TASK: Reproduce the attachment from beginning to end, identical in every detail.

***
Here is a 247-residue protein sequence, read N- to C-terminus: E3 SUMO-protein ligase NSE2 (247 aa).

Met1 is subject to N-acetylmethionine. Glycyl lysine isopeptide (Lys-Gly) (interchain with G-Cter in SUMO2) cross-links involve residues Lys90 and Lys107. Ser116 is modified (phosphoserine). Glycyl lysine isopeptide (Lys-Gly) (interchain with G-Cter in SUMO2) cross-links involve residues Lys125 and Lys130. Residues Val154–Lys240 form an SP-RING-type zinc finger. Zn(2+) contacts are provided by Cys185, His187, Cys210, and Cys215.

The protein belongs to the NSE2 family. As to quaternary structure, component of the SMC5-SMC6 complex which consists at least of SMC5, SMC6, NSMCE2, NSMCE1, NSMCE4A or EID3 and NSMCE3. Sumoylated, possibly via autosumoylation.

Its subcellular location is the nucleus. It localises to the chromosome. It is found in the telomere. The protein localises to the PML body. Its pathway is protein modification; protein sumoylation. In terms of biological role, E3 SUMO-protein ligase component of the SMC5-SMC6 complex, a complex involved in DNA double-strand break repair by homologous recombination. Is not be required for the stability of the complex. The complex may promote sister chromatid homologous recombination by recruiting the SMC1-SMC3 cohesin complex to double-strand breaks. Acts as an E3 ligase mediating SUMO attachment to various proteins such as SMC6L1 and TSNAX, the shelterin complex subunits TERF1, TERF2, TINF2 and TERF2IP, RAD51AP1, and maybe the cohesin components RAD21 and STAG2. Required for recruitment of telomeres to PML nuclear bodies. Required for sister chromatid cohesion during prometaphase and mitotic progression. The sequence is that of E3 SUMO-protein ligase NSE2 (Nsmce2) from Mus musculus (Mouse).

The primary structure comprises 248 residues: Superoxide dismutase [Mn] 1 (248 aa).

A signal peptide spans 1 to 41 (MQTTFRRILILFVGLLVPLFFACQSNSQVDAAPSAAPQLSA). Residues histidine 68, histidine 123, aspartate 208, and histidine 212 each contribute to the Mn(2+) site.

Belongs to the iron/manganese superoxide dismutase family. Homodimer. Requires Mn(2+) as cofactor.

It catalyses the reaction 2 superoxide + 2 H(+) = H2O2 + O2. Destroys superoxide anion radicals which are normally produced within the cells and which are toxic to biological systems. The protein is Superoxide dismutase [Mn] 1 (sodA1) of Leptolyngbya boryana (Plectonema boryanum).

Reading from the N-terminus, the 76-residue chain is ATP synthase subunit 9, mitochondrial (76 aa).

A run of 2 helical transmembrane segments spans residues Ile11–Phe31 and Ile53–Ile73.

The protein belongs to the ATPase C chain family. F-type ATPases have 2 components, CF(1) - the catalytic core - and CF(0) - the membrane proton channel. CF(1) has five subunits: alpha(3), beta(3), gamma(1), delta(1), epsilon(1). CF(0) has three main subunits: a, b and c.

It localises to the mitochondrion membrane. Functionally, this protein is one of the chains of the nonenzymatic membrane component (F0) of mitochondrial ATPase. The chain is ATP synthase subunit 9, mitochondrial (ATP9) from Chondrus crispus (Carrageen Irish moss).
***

Here is a 247-residue protein sequence, read N- to C-terminus: E3 SUMO-protein ligase NSE2 (247 aa).

Met1 is subject to N-acetylmethionine. Glycyl lysine isopeptide (Lys-Gly) (interchain with G-Cter in SUMO2) cross-links involve residues Lys90 and Lys107. Ser116 is modified (phosphoserine). Glycyl lysine isopeptide (Lys-Gly) (interchain with G-Cter in SUMO2) cross-links involve residues Lys125 and Lys130. Residues Val154–Lys240 form an SP-RING-type zinc finger. Zn(2+) contacts are provided by Cys185, His187, Cys210, and Cys215.

The protein belongs to the NSE2 family. As to quaternary structure, component of the SMC5-SMC6 complex which consists at least of SMC5, SMC6, NSMCE2, NSMCE1, NSMCE4A or EID3 and NSMCE3. Sumoylated, possibly via autosumoylation.

Its subcellular location is the nucleus. It localises to the chromosome. It is found in the telomere. The protein localises to the PML body. Its pathway is protein modification; protein sumoylation. In terms of biological role, E3 SUMO-protein ligase component of the SMC5-SMC6 complex, a complex involved in DNA double-strand break repair by homologous recombination. Is not be required for the stability of the complex. The complex may promote sister chromatid homologous recombination by recruiting the SMC1-SMC3 cohesin complex to double-strand breaks. Acts as an E3 ligase mediating SUMO attachment to various proteins such as SMC6L1 and TSNAX, the shelterin complex subunits TERF1, TERF2, TINF2 and TERF2IP, RAD51AP1, and maybe the cohesin components RAD21 and STAG2. Required for recruitment of telomeres to PML nuclear bodies. Required for sister chromatid cohesion during prometaphase and mitotic progression. The sequence is that of E3 SUMO-protein ligase NSE2 (Nsmce2) from Mus musculus (Mouse).

The primary structure comprises 248 residues: Superoxide dismutase [Mn] 1 (248 aa).

A signal peptide spans 1 to 41 (MQTTFRRILILFVGLLVPLFFACQSNSQVDAAPSAAPQLSA). Residues histidine 68, histidine 123, aspartate 208, and histidine 212 each contribute to the Mn(2+) site.

Belongs to the iron/manganese superoxide dismutase family. Homodimer. Requires Mn(2+) as cofactor.

It catalyses the reaction 2 superoxide + 2 H(+) = H2O2 + O2. Destroys superoxide anion radicals which are normally produced within the cells and which are toxic to biological systems. The protein is Superoxide dismutase [Mn] 1 (sodA1) of Leptolyngbya boryana (Plectonema boryanum).

Reading from the N-terminus, the 76-residue chain is ATP synthase subunit 9, mitochondrial (76 aa).

A run of 2 helical transmembrane segments spans residues Ile11–Phe31 and Ile53–Ile73.

The protein belongs to the ATPase C chain family. F-type ATPases have 2 components, CF(1) - the catalytic core - and CF(0) - the membrane proton channel. CF(1) has five subunits: alpha(3), beta(3), gamma(1), delta(1), epsilon(1). CF(0) has three main subunits: a, b and c.

It localises to the mitochondrion membrane. Functionally, this protein is one of the chains of the nonenzymatic membrane component (F0) of mitochondrial ATPase. The chain is ATP synthase subunit 9, mitochondrial (ATP9) from Chondrus crispus (Carrageen Irish moss).